To get love we have to love ourselves first.

Check out this excellent Ted Talk  on emotional hygiene.

When is the right time to see a counselor?  This is a very good question.  It can be hard to know when we’ve crossed over from being able to “handle our stuff” on our own to seeking professional help.  Many of us have lived up to the mantra of “suck it up and deal with it” for so long that it seems foreign to even consider seeking the services of a therapist.

Contrary to what some of us may think, there’s nothing wrong with getting counseling! That goes for everyone.  Many people see a counselor to help them with the in’s and out’s of life.  You don’t need a diagnosis to see a counselor and you don’t have to feel you are crazy to seek therapy, either.

Seeking counseling

 

However, there are some signs that we should look for as signals that it’s probably time to at least strongly consider getting some therapeutic help.

Here are some common reasons to seek counseling.  These reasons are in no specific order and there are many things I’m sure I could add that I’ve left out.

1.  Symptoms of feeling down that have lasted longer than they normally do.  The event or the circumstance that we attributed to us feeling down has ended long ago, yet we’re still not the same.

2.  People that we are close to are concerned about our mood or lack of energy.  If people are asking us if we “really are ok” they know something is amiss.  Chances are they’ve just now felt it necessary to say something.  They’ve probably been noticing the shift in us for awhile.

3.  Feelings of being “out of control”.  If we don’t feel in control, we probably aren’t.

4.  Lack of energy.  If we’re feeling tired all of the time, or have very little motivation, it’s a sign that we may need some help.

getting counseling

5.  Apathy.  Not caring can feel worse than feeling down or worrying all the time.  If feeling apathetic about your relationship or your job is the case, this could have serious repercussions.

6.  Feeling frustrated about being stuck or going through the same things AGAIN.  Feeling stuck in a cycle of emotional turmoil or certain types of relationship disaster?

7.  Our partner feels that we are distant or disconnected from the relationship.  The longer this goes on, the worse it can get.

8.  Bouts of anger that make you feel out of control or are affecting your family.  Please consider help for their sake, if not yours.

9.  Feeling confused about self or place in the world.  It’s normal to go through significant periods of change throughout our lives.  It can be very helpful to have someone to help keep you grounded in the process.

10.  Any thoughts of harming yourself or others.  Of course, if this is the case.  The first step is to call for EMERGENCY help.  Counseling will be needed at some point.  Just not immediately.

Also, one of the biggest indicators that it might be a good idea to consider therapy is if you continually think about if it’s a good idea to do therapy!  Sounds simple, but going with the gut intuition is typically the best route!

 

What is it that drives us to seek truths or cling to culturally accepted beliefs?  When faced by others who have different beliefs, why do we at times feel so threatened?  We seek others who tend to hold our viewpoints and when around those who we differ with we may refrain from intently listening to their viewpoint.  In conversation we formulate the words in our minds to refute what they are communicating while they are talking to us instead of listening to what they are saying.  Being right is justifying.  It is validating.  It brings us worth and value.  For example, as a parent being “right” brings us security and a sense of role fulfillment.  However, is it necessary to be “right”?  Does emphasizing a “correct viewpoint” bring more issues and problems than simply “letting things go”?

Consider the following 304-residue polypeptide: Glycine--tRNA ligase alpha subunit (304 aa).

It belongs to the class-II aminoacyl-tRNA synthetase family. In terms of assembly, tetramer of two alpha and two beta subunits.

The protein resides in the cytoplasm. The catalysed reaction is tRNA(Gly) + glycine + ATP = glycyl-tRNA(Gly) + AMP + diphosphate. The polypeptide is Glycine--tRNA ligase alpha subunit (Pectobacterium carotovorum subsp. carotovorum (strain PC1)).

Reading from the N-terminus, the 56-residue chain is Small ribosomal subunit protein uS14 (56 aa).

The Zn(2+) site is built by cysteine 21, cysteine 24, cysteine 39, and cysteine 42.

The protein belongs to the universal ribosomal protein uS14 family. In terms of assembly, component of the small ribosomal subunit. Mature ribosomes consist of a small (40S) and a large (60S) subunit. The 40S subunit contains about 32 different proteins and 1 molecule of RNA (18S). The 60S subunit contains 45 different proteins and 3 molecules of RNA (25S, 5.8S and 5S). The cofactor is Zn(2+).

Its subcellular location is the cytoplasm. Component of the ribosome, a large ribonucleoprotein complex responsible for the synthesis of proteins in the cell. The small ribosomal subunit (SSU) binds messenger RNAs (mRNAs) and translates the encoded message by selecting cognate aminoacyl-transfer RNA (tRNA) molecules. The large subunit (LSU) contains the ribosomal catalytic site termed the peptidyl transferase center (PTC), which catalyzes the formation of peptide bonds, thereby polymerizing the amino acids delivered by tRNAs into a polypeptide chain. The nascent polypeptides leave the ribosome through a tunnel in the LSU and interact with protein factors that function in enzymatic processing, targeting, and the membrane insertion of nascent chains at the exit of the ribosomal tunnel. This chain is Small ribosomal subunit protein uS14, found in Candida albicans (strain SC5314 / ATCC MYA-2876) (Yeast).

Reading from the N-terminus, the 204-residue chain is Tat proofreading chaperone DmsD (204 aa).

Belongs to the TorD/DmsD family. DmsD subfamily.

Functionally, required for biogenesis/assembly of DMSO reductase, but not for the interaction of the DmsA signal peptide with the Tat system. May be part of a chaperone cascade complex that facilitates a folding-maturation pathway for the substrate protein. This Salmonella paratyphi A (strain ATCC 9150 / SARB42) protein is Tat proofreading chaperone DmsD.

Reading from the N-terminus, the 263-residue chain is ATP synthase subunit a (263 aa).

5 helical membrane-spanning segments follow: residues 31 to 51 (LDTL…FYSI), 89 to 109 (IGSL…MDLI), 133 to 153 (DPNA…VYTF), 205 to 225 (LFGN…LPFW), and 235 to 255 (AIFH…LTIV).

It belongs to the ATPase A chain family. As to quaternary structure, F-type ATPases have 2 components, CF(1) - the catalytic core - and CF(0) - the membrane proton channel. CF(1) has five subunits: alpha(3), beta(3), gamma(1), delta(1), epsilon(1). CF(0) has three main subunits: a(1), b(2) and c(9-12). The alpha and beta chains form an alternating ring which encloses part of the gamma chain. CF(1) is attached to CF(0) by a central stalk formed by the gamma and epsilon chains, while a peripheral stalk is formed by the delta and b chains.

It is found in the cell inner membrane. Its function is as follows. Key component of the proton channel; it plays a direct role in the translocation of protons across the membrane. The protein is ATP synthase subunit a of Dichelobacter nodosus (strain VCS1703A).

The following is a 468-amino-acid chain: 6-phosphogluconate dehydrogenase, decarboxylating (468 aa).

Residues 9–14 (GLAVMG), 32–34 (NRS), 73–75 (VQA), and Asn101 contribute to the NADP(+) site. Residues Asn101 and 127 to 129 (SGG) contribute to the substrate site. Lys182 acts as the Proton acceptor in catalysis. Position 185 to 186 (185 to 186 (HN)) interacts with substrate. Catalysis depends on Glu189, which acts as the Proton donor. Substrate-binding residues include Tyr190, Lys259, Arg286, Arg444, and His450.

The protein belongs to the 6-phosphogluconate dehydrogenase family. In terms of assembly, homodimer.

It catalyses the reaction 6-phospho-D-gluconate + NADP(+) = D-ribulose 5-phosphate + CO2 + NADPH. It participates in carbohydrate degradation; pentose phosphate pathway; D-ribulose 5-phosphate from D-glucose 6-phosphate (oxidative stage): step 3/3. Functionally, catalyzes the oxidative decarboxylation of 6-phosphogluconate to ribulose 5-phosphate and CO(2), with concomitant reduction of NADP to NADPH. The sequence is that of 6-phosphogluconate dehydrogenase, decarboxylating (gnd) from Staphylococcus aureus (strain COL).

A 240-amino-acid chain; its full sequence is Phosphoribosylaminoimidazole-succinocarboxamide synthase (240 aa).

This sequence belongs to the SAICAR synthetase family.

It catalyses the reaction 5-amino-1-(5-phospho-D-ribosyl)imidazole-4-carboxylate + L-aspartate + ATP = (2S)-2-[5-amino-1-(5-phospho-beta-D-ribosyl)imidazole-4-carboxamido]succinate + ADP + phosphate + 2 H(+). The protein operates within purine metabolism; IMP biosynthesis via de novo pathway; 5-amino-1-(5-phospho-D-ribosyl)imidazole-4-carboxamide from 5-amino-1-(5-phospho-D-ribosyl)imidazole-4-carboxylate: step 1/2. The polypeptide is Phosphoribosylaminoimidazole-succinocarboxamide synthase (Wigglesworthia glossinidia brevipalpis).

The psychology/counseling fields discourage the concept of a “right” or an absolute way of being or thinking.  This is called the “righting reflex”.  Most people can appreciate this needed aspect of a therapeutic or psychological approach.  Feeling accepted, appreciated, and acknowledged are intrinsic human needs.  People come to therapy to escape the outside polarized world of “right and wrong” and allow themselves the opportunity to be free.  Free to be themselves without judgement.  We all want to fit in and we want to belong with something greater than ourselves.  However, we will all feel rejection at some point.  This perception of rejection may not be a total rejection of self but simply a rejection of “part” of self, such as our ideas, thoughts, or opinions.  However, we tend to guard these parts of self as if they are part of who we are as individuals.  We cling on to our believe systems as if it is who we are.  When our ideas, or opinions, are refuted by others we can tend to feel “less than”.  There is a disruption of our perceived sense of self and reality and this doesn’t feel good!  If we can appreciate that we all have a need to be acknowledged and appreciated, it’s possible that we can better understand our own “righting reflex”.  Is the “need to be right” more about the person we are trying to convince or is it more about protecting that part of us that seeks approval and the need to be validated?

Even more difficult to navigate is our communication with our children.  While it may be easy to walk away from a conversation with a friend or co-worker, the emphasis on being “right” can be especially difficult to give up when we are dealing with our kids.  We may tend to think “I know better and it is my job as a parent to make sure they know what is right”.  That makes sense, right?  How else is a child supposed to learn?  Unfortunately for our parental urge to protect, the learning process for a child has a lot to do with their own experiences and learning from their mistakes.  As parents we can only do so much.  This fact can lead us to feel vulnerable and anxious.  We simply cannot hold our kids hands, nor can we force them to learn anything.  They have to be willing to accept it.  We know this is true as we were children and young adults once finding our way through life feeling out our own boundaries and self-identity.

Michelangelo

 

This look inward at our perceptions of “right and wrong” can be a great opportunity to learn about self.  We have the ability look internally and check our intentions or motivations.  We may end up asking ourselves “Why do I need to have all of the answers?” or “What if we are both right and both wrong all at the same time?  What does that mean?”  The questions are endless.  The process seems to be full of opportunity to expand one’s worldview, though probably not without some discomfort.  None of that matters unless we have the intention to listen and understand more and project less.  Are we trying to make progress or be right?  Are we seeking happiness or do we want to be right?